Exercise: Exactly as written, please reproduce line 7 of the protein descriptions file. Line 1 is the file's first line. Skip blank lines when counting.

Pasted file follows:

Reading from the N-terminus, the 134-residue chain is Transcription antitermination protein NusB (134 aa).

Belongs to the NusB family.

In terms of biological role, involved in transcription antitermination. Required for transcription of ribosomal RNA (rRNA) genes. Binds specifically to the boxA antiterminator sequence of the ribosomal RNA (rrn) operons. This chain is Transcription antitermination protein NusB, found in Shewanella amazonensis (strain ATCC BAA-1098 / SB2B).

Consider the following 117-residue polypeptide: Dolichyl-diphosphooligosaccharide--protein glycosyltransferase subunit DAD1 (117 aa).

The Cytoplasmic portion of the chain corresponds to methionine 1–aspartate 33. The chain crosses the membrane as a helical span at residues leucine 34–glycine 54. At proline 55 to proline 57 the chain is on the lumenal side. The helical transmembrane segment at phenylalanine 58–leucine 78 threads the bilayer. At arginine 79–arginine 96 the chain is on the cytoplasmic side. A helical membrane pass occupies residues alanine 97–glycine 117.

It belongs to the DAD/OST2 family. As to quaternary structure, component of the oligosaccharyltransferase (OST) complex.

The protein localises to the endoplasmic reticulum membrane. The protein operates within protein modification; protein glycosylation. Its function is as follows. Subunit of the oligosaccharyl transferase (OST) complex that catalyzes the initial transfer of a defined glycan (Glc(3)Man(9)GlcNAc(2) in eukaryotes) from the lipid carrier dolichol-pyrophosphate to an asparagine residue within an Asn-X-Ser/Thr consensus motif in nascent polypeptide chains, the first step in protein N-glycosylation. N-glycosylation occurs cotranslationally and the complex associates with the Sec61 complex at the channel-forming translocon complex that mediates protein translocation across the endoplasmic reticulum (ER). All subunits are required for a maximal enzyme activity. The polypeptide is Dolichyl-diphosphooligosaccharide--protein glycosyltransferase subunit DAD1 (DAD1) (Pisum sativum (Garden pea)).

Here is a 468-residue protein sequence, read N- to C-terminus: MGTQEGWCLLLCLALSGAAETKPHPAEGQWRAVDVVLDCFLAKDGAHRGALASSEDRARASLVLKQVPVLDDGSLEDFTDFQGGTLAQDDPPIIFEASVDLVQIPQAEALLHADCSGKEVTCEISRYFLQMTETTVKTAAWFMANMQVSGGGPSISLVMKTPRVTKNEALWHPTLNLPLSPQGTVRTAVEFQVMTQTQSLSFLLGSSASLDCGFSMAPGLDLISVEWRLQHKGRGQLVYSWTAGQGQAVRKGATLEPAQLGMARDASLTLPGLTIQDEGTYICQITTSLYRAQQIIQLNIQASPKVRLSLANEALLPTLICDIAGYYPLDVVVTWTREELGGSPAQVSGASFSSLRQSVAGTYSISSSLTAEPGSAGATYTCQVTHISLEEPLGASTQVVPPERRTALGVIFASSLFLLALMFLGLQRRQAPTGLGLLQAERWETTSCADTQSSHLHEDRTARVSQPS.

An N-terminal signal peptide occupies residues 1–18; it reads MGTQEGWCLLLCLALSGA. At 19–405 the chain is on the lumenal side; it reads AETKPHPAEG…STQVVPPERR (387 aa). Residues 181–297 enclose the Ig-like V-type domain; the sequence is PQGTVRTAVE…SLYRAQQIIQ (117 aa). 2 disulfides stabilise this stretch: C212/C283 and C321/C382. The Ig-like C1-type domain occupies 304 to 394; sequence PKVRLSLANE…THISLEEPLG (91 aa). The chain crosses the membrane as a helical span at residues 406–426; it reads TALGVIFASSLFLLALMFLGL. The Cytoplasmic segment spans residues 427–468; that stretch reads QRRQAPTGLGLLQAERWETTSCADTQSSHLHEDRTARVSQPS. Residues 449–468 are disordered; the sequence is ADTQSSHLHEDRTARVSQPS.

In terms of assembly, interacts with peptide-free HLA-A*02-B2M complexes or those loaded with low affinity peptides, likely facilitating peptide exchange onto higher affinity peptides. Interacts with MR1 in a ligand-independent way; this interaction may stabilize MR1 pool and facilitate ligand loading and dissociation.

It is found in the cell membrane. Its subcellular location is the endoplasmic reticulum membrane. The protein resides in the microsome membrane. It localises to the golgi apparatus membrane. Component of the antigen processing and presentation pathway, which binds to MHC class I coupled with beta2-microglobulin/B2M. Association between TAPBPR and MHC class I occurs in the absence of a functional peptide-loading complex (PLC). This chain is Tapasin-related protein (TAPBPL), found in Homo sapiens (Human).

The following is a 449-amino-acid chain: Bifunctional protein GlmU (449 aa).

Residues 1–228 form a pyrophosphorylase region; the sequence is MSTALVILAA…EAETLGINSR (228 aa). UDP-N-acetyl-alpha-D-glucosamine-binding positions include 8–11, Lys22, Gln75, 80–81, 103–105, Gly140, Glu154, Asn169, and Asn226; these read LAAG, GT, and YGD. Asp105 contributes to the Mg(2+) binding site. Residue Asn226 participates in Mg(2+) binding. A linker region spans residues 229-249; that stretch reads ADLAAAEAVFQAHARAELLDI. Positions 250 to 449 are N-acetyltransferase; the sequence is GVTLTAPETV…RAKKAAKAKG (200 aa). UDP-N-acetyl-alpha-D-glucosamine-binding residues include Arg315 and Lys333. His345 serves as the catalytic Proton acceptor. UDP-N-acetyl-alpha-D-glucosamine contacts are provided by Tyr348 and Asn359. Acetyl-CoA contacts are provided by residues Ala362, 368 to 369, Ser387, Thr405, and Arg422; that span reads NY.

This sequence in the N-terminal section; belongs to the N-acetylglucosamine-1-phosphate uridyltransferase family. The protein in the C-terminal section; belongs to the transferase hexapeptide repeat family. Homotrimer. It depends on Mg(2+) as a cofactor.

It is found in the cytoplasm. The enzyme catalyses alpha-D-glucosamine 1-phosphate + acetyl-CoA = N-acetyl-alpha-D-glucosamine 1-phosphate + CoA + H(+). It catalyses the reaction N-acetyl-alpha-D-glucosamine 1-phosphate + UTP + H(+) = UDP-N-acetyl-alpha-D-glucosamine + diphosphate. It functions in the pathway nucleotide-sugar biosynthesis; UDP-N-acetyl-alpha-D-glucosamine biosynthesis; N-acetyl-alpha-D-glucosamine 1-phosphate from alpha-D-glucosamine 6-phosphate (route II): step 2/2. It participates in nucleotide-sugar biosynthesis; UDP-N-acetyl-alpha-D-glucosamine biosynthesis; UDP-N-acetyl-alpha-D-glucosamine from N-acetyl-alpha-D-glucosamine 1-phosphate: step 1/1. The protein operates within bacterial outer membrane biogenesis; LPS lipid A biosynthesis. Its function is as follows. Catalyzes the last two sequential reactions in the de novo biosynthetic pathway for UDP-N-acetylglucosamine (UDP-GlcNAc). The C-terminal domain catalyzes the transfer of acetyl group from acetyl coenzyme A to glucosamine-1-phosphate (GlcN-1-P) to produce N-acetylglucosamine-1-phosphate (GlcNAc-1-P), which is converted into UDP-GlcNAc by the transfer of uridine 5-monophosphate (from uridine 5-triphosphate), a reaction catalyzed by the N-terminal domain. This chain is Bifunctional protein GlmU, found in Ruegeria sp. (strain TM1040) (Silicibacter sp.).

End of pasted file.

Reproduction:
The protein localises to the endoplasmic reticulum membrane. The protein operates within protein modification; protein glycosylation. Its function is as follows. Subunit of the oligosaccharyl transferase (OST) complex that catalyzes the initial transfer of a defined glycan (Glc(3)Man(9)GlcNAc(2) in eukaryotes) from the lipid carrier dolichol-pyrophosphate to an asparagine residue within an Asn-X-Ser/Thr consensus motif in nascent polypeptide chains, the first step in protein N-glycosylation. N-glycosylation occurs cotranslationally and the complex associates with the Sec61 complex at the channel-forming translocon complex that mediates protein translocation across the endoplasmic reticulum (ER). All subunits are required for a maximal enzyme activity. The polypeptide is Dolichyl-diphosphooligosaccharide--protein glycosyltransferase subunit DAD1 (DAD1) (Pisum sativum (Garden pea)).